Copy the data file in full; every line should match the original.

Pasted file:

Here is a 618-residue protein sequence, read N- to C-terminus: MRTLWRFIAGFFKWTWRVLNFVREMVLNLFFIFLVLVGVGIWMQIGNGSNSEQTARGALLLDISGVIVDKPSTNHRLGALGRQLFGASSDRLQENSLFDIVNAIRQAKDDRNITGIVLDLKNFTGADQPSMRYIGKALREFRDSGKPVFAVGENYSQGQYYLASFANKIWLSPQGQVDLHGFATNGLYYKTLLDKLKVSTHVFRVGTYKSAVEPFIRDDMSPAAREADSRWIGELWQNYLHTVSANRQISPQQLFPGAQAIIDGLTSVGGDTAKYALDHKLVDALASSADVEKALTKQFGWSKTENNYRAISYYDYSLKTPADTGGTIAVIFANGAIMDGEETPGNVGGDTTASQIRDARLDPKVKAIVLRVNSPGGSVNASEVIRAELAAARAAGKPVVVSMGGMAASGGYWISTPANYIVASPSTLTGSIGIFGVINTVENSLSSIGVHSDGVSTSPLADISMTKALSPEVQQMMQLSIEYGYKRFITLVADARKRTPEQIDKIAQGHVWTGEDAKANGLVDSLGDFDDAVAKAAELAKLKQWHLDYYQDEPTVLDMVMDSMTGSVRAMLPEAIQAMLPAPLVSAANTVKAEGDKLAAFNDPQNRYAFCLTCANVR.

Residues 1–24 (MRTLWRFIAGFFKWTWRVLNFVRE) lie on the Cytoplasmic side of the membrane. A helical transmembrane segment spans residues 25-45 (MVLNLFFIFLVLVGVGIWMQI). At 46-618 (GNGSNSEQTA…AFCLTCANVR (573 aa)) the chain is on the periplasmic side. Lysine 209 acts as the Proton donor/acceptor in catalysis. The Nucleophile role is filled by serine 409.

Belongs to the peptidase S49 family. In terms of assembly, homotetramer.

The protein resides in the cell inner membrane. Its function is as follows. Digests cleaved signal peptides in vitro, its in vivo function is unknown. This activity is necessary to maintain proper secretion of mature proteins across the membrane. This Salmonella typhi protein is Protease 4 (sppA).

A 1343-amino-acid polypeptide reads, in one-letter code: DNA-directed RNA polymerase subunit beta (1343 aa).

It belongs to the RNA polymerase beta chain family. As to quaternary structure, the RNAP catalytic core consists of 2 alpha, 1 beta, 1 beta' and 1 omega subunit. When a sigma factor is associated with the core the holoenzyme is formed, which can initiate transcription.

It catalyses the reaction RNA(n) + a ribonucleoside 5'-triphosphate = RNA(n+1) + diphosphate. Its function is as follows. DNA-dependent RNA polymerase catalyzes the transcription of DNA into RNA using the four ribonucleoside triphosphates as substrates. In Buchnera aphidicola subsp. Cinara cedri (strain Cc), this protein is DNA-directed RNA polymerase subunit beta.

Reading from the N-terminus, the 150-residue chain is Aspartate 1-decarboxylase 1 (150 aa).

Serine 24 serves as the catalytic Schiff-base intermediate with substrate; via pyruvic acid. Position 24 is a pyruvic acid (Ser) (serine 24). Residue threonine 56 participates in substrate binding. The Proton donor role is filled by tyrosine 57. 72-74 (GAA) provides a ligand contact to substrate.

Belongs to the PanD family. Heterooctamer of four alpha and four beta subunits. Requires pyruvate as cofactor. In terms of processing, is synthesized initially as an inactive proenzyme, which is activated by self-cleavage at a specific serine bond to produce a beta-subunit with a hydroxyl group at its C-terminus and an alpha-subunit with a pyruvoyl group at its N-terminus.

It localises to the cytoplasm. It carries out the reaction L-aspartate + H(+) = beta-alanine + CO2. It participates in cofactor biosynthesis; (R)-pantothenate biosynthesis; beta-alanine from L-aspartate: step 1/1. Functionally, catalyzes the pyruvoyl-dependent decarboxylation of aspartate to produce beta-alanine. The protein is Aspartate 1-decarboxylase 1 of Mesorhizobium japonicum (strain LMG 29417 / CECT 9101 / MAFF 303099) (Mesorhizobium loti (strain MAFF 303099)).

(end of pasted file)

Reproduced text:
Here is a 618-residue protein sequence, read N- to C-terminus: MRTLWRFIAGFFKWTWRVLNFVREMVLNLFFIFLVLVGVGIWMQIGNGSNSEQTARGALLLDISGVIVDKPSTNHRLGALGRQLFGASSDRLQENSLFDIVNAIRQAKDDRNITGIVLDLKNFTGADQPSMRYIGKALREFRDSGKPVFAVGENYSQGQYYLASFANKIWLSPQGQVDLHGFATNGLYYKTLLDKLKVSTHVFRVGTYKSAVEPFIRDDMSPAAREADSRWIGELWQNYLHTVSANRQISPQQLFPGAQAIIDGLTSVGGDTAKYALDHKLVDALASSADVEKALTKQFGWSKTENNYRAISYYDYSLKTPADTGGTIAVIFANGAIMDGEETPGNVGGDTTASQIRDARLDPKVKAIVLRVNSPGGSVNASEVIRAELAAARAAGKPVVVSMGGMAASGGYWISTPANYIVASPSTLTGSIGIFGVINTVENSLSSIGVHSDGVSTSPLADISMTKALSPEVQQMMQLSIEYGYKRFITLVADARKRTPEQIDKIAQGHVWTGEDAKANGLVDSLGDFDDAVAKAAELAKLKQWHLDYYQDEPTVLDMVMDSMTGSVRAMLPEAIQAMLPAPLVSAANTVKAEGDKLAAFNDPQNRYAFCLTCANVR.

Residues 1–24 (MRTLWRFIAGFFKWTWRVLNFVRE) lie on the Cytoplasmic side of the membrane. A helical transmembrane segment spans residues 25-45 (MVLNLFFIFLVLVGVGIWMQI). At 46-618 (GNGSNSEQTA…AFCLTCANVR (573 aa)) the chain is on the periplasmic side. Lysine 209 acts as the Proton donor/acceptor in catalysis. The Nucleophile role is filled by serine 409.

Belongs to the peptidase S49 family. In terms of assembly, homotetramer.

The protein resides in the cell inner membrane. Its function is as follows. Digests cleaved signal peptides in vitro, its in vivo function is unknown. This activity is necessary to maintain proper secretion of mature proteins across the membrane. This Salmonella typhi protein is Protease 4 (sppA).

A 1343-amino-acid polypeptide reads, in one-letter code: DNA-directed RNA polymerase subunit beta (1343 aa).

It belongs to the RNA polymerase beta chain family. As to quaternary structure, the RNAP catalytic core consists of 2 alpha, 1 beta, 1 beta' and 1 omega subunit. When a sigma factor is associated with the core the holoenzyme is formed, which can initiate transcription.

It catalyses the reaction RNA(n) + a ribonucleoside 5'-triphosphate = RNA(n+1) + diphosphate. Its function is as follows. DNA-dependent RNA polymerase catalyzes the transcription of DNA into RNA using the four ribonucleoside triphosphates as substrates. In Buchnera aphidicola subsp. Cinara cedri (strain Cc), this protein is DNA-directed RNA polymerase subunit beta.

Reading from the N-terminus, the 150-residue chain is Aspartate 1-decarboxylase 1 (150 aa).

Serine 24 serves as the catalytic Schiff-base intermediate with substrate; via pyruvic acid. Position 24 is a pyruvic acid (Ser) (serine 24). Residue threonine 56 participates in substrate binding. The Proton donor role is filled by tyrosine 57. 72-74 (GAA) provides a ligand contact to substrate.

Belongs to the PanD family. Heterooctamer of four alpha and four beta subunits. Requires pyruvate as cofactor. In terms of processing, is synthesized initially as an inactive proenzyme, which is activated by self-cleavage at a specific serine bond to produce a beta-subunit with a hydroxyl group at its C-terminus and an alpha-subunit with a pyruvoyl group at its N-terminus.

It localises to the cytoplasm. It carries out the reaction L-aspartate + H(+) = beta-alanine + CO2. It participates in cofactor biosynthesis; (R)-pantothenate biosynthesis; beta-alanine from L-aspartate: step 1/1. Functionally, catalyzes the pyruvoyl-dependent decarboxylation of aspartate to produce beta-alanine. The protein is Aspartate 1-decarboxylase 1 of Mesorhizobium japonicum (strain LMG 29417 / CECT 9101 / MAFF 303099) (Mesorhizobium loti (strain MAFF 303099)).